Accepting differences isn’t easy when someone thinks differently than I do. Many years ago we invited an older couple over for dinner. As we sat down to eat the husband reminded me to put the bread on the table. I didn’t know what he was talking about. What bread?
I quickly learned that sliced bread and butter was a staple item at every meal in his home. Embarrassed that I wasn’t ready for this cultural difference, I quickly hunted down some sandwich bread and butter.
I learned something, but I’m not sure our friend did as he continued to complain. He wouldn’t have done well in Finland.
There is plenty of yummy bread and butter served at Finnish meals, especially Karelian Pies (see photo at the top of this post.), but accepting other differences can be hard if you are an old goat . . . *gulp* . . . I mean . . . “someone who doesn’t adjust well to change.”
Here are some examples (and I enjoy all of them) followed by the secret to accepting differences:
This is a typical breakfast in Finland. The other is cold cereal or hot oats. No one “cooks breakfast” in Finland. (My daughter-in-law finds it interesting that parents would serve their children bacon and eggs for breakfast. “No, no, no . . . .”)
Dishes are washed and placed above the sink in a cabinet to drip dry. Note the racks for drying. The cabinet doors shut and hide the drying dishes. Many homes have dishwashers also.
You’ll find few bathtubs, but a sauna is almost always part of the bathroom/shower area. Look for the handy floor drain and the floor squeegee for cleaning up after you shower.
The clothes drying rack is in every home, but you will only have light if you bring your own light fixtures to your new apartment or home. Yes, you heard me right–every light fixture–even the ones on the ceilings. (We did find American Pringles–that’s them on the table. Some things ya just gotta have to get by.)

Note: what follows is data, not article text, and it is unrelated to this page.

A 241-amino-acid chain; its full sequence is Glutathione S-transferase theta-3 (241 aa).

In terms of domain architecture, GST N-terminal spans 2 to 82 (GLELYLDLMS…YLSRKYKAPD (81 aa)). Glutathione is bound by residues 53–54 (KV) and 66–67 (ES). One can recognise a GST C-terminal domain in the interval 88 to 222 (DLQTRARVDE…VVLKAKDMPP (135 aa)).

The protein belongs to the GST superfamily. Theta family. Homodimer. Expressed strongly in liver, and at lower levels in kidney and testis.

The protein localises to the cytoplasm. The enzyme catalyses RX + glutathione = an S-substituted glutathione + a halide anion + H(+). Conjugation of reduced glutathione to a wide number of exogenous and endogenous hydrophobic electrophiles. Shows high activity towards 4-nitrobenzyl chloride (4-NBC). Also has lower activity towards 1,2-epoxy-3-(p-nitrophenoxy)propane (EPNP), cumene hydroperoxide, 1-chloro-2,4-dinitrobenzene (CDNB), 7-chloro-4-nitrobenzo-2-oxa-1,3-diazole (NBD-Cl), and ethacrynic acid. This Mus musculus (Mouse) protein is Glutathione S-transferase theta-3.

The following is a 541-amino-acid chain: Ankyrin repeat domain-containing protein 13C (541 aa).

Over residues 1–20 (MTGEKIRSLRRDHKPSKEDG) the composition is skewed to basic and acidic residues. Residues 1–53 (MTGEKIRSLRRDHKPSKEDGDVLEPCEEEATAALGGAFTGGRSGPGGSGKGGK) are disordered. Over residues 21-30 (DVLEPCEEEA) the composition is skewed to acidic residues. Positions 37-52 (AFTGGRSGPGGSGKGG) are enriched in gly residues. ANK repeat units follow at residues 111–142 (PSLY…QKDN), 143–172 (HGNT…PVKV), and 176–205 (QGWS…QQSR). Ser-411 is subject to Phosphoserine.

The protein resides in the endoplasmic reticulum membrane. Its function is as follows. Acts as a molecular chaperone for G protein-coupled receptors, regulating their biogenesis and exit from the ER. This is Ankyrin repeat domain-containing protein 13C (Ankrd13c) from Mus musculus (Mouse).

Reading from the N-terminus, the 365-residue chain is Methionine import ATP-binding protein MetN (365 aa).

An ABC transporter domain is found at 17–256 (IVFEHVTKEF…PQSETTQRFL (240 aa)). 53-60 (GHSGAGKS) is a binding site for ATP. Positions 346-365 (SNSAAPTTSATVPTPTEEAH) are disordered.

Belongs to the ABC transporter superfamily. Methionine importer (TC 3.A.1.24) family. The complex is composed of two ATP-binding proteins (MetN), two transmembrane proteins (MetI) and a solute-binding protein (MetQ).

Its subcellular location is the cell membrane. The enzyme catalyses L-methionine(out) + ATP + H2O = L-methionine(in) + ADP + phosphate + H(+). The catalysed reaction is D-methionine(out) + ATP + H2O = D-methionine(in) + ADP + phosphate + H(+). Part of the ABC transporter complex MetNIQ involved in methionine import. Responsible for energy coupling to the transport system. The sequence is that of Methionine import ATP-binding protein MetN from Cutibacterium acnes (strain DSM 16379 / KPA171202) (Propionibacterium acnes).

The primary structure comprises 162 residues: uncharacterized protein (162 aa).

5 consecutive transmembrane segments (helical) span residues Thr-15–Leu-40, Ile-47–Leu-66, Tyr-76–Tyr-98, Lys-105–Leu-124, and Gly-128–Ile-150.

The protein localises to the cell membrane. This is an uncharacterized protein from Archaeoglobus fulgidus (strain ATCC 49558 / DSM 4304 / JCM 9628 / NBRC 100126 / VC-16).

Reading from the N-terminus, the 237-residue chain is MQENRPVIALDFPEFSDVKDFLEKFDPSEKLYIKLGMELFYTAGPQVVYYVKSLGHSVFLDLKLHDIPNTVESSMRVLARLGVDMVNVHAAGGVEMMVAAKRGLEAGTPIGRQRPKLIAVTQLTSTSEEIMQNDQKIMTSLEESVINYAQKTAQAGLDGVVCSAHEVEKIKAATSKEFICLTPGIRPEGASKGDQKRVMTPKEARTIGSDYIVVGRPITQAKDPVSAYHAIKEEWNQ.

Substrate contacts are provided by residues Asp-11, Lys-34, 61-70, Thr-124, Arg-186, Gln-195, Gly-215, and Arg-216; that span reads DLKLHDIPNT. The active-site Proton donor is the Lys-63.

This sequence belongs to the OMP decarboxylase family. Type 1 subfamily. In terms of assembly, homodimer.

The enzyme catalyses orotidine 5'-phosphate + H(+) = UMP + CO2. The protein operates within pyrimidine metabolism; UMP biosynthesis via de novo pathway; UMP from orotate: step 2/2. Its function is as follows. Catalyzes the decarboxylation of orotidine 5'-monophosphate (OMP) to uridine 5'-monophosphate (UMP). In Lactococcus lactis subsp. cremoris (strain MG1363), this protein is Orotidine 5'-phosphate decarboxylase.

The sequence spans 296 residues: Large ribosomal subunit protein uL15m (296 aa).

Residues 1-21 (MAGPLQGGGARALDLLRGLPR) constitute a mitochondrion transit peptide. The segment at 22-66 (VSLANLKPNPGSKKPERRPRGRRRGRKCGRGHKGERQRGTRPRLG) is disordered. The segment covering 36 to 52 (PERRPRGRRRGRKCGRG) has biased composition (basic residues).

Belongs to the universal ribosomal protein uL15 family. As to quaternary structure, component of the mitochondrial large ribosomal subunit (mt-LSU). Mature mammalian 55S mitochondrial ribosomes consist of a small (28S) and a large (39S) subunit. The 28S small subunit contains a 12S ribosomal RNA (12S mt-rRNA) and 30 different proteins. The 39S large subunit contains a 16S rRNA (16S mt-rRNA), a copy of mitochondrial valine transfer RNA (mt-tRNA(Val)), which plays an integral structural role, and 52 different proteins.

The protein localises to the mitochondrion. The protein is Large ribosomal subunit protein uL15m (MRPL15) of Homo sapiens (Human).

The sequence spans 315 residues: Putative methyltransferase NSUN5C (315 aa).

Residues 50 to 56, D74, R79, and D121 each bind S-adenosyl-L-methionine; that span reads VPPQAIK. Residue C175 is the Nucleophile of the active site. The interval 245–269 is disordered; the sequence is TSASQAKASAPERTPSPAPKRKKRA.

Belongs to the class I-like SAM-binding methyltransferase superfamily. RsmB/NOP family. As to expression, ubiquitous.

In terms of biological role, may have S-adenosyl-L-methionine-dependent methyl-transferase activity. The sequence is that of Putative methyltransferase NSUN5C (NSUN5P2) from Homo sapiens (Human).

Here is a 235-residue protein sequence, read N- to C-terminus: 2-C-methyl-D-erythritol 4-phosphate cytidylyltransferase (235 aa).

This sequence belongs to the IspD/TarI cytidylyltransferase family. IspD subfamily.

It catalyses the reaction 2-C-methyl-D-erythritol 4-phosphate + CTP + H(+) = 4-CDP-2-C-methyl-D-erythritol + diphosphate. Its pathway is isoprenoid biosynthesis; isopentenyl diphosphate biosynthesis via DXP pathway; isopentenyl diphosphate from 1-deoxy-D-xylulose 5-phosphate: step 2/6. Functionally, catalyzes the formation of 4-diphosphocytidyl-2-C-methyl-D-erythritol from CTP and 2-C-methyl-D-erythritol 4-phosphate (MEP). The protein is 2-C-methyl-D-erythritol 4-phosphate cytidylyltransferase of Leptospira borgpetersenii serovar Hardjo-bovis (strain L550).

A soapstone fireplace circulates the heat in the fireplace and heats the home. Electrical heating also heats the house through the floors. Along with a soapstone fireplace, older homes use a large tank of oil underground to feed the burners of oil that heat the water and heat the house. A “long-distance” system heats a group of homes or apartments with hot water running through the walls and floors fed from a city factory.
The Secret to Accepting Differences
My son, Jonathan, has adjusted well to living in Finland with his wife, Sanna, and baby son, Eli. While visiting him I came up with some thoughts on accepting differences when needed:
- Embrace the differences. Let them stretch and grow you in grateful and graceful ways. After all, we can fully expect to see every culture represented before God’s throne giving worship in ways unique to their time, place, and experience in history. If God likes it, we had better adjust our opinions to match his.
- Use the opportunity to understand a different person or culture. Consider it an educational experience.
- Accepting differences doesn’t mean you always agree with what is different, and you can honor another’s right to choose differently than you. It’s one thing to express disagreement, it is another to devalue someone for her different opinion or preference. Face it, even God loves those who disagree with him. Should we do less?
- Incorporating a tradition or practice from your life into the one you are experiencing can make for a healthy compromise.
Jon does this. In California, he learned to bar-b-que regardless of the weather. His Finnish neighbors think he is nuts for bar-b-quing in the snow without a bar-b-que hut. They save it for spring and summer. Sanna, however, enjoys a good California bar-b-que any time of year.
I know that many differences are more difficult to live with than cultural ones, but the principles for accepting people remain the same. How have you learned to accept differences with your extended family and work associates?
Growing with you, Susan
“Jesus likes it when we share.” -Adelaide, age 3: Pass this along to everybody and their brother. OK, maybe not everybody’s brother, but you know . . . all of your friends would be nice.